A Live Developer Journal

Exploring SQL

Notes based on Head First SQL

Create a new database

CREATE DATABASE unicorn sightings;

Use the database by running the command USE unicorn_sightings which now means that everything we do will happen inside of the database.


CREATE TABLE doughnut_list
(
  doughnut_name VARCHAR(10),
  doughnut_type VARCHAR(6)
);

The code above creates a table called 'doughnut_list', and then adds two columns to that table, whilst specifying the type of data that will be contained within each of those columns. 'VARCHAR(10)' stands for 'VARiable CHARarter', and is used to hold textual information up to 10 characters long in the first column and 6 characters long in the second column.

Create a new table inside of a database

First, we'll create a new database and go inside it:

CREATE DATABASE gregs_list USE gregs_list

Then we'll create a table with multiple columns that each hold their own data that has a datatype specified


CREATE TABLE my_contacts
(
last_name VARCHAR(30),
first_name VARCHAR(20),
email VARCHAR(50),
birthday DATE,
profession VARCHAR(50),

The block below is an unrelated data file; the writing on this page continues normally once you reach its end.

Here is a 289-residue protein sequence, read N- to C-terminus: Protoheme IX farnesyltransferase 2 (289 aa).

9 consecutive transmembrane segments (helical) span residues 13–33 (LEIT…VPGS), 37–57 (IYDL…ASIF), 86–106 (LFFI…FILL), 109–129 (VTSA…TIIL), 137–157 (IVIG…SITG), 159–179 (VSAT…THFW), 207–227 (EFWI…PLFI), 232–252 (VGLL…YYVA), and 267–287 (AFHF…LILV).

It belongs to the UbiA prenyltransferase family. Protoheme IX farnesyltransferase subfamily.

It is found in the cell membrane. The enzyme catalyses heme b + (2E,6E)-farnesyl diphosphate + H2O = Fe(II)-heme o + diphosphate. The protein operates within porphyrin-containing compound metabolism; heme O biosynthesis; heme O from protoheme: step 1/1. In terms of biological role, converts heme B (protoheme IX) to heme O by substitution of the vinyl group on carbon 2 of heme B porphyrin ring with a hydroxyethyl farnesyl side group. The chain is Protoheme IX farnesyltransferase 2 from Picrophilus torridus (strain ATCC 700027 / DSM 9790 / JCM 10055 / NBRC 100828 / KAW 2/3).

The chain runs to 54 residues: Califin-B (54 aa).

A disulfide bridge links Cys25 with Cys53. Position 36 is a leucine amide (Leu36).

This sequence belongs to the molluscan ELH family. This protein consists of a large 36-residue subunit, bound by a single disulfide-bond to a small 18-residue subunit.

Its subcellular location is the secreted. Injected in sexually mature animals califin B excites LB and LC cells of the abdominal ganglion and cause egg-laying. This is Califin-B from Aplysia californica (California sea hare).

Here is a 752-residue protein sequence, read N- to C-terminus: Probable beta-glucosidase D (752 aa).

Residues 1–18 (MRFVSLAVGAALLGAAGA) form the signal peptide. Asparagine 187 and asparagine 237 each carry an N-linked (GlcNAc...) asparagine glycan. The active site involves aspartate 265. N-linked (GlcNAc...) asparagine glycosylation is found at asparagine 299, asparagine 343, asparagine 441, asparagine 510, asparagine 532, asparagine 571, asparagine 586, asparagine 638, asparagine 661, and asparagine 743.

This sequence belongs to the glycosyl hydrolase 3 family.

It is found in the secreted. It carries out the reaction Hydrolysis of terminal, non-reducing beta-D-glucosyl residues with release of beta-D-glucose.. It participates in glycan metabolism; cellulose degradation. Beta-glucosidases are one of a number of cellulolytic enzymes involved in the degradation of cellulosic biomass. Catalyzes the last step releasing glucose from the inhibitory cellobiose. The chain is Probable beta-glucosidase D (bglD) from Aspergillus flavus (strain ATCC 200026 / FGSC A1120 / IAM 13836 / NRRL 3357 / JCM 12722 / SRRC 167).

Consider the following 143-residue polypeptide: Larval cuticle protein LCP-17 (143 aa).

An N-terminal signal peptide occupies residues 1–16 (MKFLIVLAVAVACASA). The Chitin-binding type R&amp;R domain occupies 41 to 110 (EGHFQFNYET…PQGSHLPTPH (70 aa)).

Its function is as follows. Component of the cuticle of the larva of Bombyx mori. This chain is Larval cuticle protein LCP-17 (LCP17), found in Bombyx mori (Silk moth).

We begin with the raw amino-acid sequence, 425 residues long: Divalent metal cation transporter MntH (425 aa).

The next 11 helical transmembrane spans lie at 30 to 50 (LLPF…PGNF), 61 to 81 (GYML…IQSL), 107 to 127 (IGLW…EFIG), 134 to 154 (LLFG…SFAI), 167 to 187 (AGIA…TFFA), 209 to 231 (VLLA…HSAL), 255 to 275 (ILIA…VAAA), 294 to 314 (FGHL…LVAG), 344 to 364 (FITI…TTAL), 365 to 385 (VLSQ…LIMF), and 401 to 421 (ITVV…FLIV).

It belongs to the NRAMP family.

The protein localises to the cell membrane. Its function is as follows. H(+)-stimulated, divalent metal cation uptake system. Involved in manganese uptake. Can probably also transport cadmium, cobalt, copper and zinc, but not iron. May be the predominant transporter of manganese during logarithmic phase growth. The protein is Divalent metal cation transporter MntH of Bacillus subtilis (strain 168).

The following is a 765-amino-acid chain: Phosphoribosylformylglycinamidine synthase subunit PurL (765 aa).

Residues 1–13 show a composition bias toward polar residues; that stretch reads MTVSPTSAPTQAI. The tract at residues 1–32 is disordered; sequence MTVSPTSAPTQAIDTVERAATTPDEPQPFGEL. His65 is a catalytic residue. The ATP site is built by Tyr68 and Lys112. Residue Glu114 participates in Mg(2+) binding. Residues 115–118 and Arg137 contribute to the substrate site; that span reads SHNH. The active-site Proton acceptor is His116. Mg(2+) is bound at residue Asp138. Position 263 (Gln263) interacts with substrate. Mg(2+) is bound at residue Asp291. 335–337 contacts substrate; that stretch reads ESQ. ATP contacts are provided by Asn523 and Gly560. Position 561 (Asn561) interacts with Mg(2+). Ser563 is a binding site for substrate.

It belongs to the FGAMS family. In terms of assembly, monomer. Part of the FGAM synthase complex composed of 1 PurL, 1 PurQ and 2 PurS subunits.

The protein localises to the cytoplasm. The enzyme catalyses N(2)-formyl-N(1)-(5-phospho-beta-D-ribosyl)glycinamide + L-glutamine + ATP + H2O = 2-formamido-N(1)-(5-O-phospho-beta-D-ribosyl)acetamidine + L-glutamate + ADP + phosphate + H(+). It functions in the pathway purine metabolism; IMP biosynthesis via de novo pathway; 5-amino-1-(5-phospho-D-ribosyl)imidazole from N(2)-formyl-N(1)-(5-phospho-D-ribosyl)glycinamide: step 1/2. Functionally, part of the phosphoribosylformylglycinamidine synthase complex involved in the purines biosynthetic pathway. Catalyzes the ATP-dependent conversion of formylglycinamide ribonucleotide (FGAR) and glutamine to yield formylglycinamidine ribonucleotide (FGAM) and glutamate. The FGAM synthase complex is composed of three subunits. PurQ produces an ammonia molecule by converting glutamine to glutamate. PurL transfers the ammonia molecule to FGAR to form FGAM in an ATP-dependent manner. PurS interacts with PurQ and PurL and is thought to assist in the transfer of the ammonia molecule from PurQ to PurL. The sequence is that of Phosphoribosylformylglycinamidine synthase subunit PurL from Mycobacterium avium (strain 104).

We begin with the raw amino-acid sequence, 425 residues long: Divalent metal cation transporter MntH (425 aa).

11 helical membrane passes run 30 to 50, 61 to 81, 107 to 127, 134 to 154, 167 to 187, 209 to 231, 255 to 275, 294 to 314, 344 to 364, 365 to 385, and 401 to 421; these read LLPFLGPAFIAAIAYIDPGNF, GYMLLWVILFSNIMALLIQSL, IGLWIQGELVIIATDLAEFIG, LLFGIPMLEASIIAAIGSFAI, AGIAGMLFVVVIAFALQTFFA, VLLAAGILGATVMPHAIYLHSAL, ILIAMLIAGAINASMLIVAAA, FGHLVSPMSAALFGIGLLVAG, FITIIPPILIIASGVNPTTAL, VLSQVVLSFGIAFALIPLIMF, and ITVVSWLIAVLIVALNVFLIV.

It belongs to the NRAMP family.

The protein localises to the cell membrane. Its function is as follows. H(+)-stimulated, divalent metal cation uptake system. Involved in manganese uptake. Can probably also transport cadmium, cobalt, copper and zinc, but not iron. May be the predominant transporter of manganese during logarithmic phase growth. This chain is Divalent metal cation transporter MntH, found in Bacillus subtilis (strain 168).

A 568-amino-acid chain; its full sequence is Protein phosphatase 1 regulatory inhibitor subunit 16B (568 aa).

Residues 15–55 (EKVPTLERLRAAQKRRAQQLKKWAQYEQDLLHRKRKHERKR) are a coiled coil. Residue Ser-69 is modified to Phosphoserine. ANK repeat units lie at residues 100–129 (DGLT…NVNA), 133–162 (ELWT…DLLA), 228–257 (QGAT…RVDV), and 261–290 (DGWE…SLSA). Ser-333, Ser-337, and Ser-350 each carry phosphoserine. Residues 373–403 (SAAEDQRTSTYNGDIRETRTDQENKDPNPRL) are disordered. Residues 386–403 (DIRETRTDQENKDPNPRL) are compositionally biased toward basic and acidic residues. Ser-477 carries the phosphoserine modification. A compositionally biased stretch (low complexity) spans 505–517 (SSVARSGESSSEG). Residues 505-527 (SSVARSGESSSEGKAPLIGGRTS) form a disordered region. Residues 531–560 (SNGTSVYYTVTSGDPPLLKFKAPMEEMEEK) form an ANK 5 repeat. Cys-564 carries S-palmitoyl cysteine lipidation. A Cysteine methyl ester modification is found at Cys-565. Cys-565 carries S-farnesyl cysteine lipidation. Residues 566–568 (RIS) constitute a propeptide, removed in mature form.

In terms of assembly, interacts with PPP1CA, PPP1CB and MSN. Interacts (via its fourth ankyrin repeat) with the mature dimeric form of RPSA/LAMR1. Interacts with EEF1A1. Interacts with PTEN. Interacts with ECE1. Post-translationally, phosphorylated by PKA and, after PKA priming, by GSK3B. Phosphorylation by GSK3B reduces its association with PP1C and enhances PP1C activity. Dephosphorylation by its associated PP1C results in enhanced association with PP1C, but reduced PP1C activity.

location VARCHAR(50),
status VARCHAR(20),
interests VARCHAR(100),
seeking VARCHAR(100)
);

To see how the data in the table looks, you can run the DESC my_contacts to view it. DESC is short for DESCRIBE.

Some data types you can use

However, there are no universally accepted names for various data types, so your SQL relational databese might use different names for one or more of these types, so it is worth becoming familiar with these distinctions if there are any.

Deleting database tables

If you want to add a new column to your database, you'll have to delete DROP TABLE my_contacts and write your database again from scratch (that sounds pretty awful - not that great for the ETC (Easy To Change) principle).

The DROP table command is irreversible. You won't be able to get the data stored in the table back again once you have deleted it this way.

Adding data to your tables

INSERT INTO your_table (column_name1, column_name2,...) VALUES ('value1', 'value2', ...);

INSERT INTO my_contacts
(last_name, first_name, email, gender, birthday, profession, location, status, interests, seeking)
VALUES
('Anderson', 'Jillian', 'jill_anderson@breakneckpizza.com', 'F', '1980-09-05', 'Technical Writer', 'Palo Alto, CA', 'Single', 'Kayaking, Reptiles', 'Relationship, Friends');

When adding data to databases, the values need to be in the same order as the column names. Your columns don't have to be in the same order as the columns in your table, as long as the values are in the same order as your columns.

You can leave out the list of column names and just add the values in the insert statement. However if you do this, then the values must be in the same order as the columns in your database.

You can leave some columns out, as long as the values are in the same order as the columns you leave in your insert statement. You can add in missing data later if you need to.